Do we still need antiquated telephone numbers in our digital age?
Friday 01 July 2011
With the rise of email, social networks, built-in messaging systems, VoIP, and services like Google Voice, fixed phones and digits-long telephone numbers are beginning to feel outdated.
In the US, more than half of young adults aged 25 to 29 don't have a home phone any more, reports the Federal Communications Commission in its 15th wireless communications report.
They use their mobile phones and internet connection to stay in touch with their friends and family.
In a world where we are inundated with smartphones and applications that allow us to communicate via online profiles and email addresses, the need for an old-fashioned phone number has been greatly diminished.
It is possible keep in contact with just a 3G data chip in your smartphone and applications like Skype, Facebook, FaceTime, Google's new Huddle group messaging service and Apple's soon-to-be-released iOS 5 messaging system - try it, you'll be surprised how much you can actually achieve without a phone number!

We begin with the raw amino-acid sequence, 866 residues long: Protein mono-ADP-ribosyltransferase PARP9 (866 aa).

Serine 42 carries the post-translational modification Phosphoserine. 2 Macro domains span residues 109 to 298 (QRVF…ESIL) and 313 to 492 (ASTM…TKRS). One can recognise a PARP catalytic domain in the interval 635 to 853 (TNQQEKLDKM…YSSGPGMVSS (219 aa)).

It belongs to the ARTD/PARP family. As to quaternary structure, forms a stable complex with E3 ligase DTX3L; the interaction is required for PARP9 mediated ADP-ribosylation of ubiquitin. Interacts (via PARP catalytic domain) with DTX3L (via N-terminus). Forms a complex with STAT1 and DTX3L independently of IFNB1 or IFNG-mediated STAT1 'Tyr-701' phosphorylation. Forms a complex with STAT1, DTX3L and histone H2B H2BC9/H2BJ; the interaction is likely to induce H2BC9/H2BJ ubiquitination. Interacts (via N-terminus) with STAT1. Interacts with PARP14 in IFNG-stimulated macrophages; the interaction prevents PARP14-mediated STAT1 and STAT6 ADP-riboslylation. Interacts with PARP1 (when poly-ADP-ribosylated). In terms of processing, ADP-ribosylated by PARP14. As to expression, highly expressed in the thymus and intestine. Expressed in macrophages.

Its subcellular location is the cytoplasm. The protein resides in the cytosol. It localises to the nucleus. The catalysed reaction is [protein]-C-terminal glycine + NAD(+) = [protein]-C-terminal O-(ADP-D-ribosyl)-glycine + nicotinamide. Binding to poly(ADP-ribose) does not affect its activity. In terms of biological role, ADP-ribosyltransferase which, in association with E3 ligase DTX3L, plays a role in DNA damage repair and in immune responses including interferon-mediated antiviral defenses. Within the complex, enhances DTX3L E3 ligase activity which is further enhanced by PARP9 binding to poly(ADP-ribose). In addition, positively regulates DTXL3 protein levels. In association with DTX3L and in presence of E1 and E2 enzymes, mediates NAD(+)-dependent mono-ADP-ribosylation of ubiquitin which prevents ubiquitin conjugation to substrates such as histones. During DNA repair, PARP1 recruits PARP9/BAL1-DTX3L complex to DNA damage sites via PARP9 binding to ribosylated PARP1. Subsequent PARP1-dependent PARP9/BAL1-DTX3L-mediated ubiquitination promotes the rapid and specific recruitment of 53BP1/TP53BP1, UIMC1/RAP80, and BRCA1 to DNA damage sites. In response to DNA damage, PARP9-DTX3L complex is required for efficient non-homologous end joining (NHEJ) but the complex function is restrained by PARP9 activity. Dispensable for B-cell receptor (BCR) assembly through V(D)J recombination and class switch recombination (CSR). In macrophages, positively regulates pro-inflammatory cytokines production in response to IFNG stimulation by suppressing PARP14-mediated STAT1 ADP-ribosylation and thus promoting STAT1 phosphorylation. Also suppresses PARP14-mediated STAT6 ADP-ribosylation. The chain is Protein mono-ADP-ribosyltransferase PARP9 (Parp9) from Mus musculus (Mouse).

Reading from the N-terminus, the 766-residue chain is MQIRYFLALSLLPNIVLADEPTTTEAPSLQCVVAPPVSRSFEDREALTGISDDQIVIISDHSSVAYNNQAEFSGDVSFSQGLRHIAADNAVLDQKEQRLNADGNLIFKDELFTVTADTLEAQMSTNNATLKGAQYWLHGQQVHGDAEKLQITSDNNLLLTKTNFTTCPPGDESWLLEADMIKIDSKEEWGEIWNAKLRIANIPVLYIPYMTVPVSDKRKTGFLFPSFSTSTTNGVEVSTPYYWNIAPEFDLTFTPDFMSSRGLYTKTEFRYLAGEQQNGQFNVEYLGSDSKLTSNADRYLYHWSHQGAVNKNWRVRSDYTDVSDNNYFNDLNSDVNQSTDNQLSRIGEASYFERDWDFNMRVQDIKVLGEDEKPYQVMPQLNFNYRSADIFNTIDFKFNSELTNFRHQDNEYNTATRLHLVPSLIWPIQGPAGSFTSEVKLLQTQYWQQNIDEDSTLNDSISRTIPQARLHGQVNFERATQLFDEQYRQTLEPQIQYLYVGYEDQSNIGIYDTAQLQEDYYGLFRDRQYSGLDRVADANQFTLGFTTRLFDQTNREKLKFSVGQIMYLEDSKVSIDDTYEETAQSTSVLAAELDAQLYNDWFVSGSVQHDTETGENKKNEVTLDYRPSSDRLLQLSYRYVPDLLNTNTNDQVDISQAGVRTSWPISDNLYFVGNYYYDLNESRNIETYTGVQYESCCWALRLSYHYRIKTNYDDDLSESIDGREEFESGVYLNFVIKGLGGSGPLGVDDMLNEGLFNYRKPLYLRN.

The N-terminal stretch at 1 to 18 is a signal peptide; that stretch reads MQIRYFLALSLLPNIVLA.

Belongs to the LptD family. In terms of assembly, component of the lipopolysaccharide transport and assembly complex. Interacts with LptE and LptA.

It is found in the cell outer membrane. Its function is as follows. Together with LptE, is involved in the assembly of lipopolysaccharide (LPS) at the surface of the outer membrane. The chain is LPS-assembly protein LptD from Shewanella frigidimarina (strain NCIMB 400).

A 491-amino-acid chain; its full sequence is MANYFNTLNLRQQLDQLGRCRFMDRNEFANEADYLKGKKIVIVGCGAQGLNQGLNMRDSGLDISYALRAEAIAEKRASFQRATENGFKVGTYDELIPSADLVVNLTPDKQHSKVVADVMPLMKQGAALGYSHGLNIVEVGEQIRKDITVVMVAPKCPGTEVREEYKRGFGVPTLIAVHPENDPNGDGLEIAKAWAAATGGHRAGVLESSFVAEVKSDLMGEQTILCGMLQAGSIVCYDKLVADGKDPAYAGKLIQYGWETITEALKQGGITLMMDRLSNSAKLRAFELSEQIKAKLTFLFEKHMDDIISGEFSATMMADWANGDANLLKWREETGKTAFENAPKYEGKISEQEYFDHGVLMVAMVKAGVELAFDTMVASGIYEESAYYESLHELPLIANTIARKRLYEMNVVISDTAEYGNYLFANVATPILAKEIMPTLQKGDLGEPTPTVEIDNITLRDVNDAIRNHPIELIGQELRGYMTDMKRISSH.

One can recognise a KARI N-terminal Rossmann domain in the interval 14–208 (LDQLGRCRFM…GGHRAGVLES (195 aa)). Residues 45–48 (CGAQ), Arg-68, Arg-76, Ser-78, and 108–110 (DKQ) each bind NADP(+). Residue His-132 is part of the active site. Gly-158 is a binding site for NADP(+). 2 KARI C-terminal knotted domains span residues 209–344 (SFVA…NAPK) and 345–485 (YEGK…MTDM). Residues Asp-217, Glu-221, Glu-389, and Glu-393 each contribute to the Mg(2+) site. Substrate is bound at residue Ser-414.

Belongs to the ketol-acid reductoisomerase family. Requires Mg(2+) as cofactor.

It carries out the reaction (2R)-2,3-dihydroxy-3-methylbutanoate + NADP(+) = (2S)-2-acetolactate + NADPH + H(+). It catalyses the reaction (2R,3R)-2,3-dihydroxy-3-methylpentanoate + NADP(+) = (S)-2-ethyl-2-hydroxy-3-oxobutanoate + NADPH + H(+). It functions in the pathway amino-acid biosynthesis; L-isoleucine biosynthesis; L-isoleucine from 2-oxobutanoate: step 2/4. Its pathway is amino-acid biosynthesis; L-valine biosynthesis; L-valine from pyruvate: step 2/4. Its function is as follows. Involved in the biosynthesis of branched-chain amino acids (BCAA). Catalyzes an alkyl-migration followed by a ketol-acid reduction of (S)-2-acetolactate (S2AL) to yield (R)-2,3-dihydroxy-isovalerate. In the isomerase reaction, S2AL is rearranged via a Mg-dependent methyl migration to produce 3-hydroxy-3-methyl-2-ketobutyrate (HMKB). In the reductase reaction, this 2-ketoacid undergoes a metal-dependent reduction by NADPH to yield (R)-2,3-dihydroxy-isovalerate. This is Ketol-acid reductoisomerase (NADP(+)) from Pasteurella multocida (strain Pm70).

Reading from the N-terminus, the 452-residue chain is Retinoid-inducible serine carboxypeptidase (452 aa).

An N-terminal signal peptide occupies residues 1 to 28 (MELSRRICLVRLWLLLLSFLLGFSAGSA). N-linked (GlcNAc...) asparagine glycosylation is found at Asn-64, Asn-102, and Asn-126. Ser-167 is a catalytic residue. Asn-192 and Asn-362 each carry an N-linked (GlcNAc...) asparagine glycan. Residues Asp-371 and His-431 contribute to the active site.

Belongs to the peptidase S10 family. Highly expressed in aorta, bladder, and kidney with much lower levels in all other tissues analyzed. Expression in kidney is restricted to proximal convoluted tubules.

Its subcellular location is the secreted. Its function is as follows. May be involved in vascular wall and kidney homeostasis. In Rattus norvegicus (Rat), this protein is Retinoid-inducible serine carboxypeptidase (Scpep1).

While it may be possible to live without fixed digits in 2011, it can be frustrating, mostly because the experience is not yet unified.
Services such as Google Voice aim to ease the transition from fixed home phones and phone numbers to mobile profiles that follow you around regardless of the device you use or the phone number that is linked to it. However, for the moment, Google Voice is limited to the US and, works best when you have one or more phone numbers to tie it to.
"I'm afraid that at this point in time, old-fashioned phone numbers are still vital to our communications," said Nokia in a June 29 post on its Nokia Conversations blog, "even in the era of the mobile Internet. Even though in the United States, we have 10 digit phone numbers that seem antiquated in this data-centric era, the numeric phone system remains king when trying to contact someone."
As we come to rely more heavily on social networks, smartphones, VoIP and the cloud it will be interesting to see how long the phone number rules the mobile perch.
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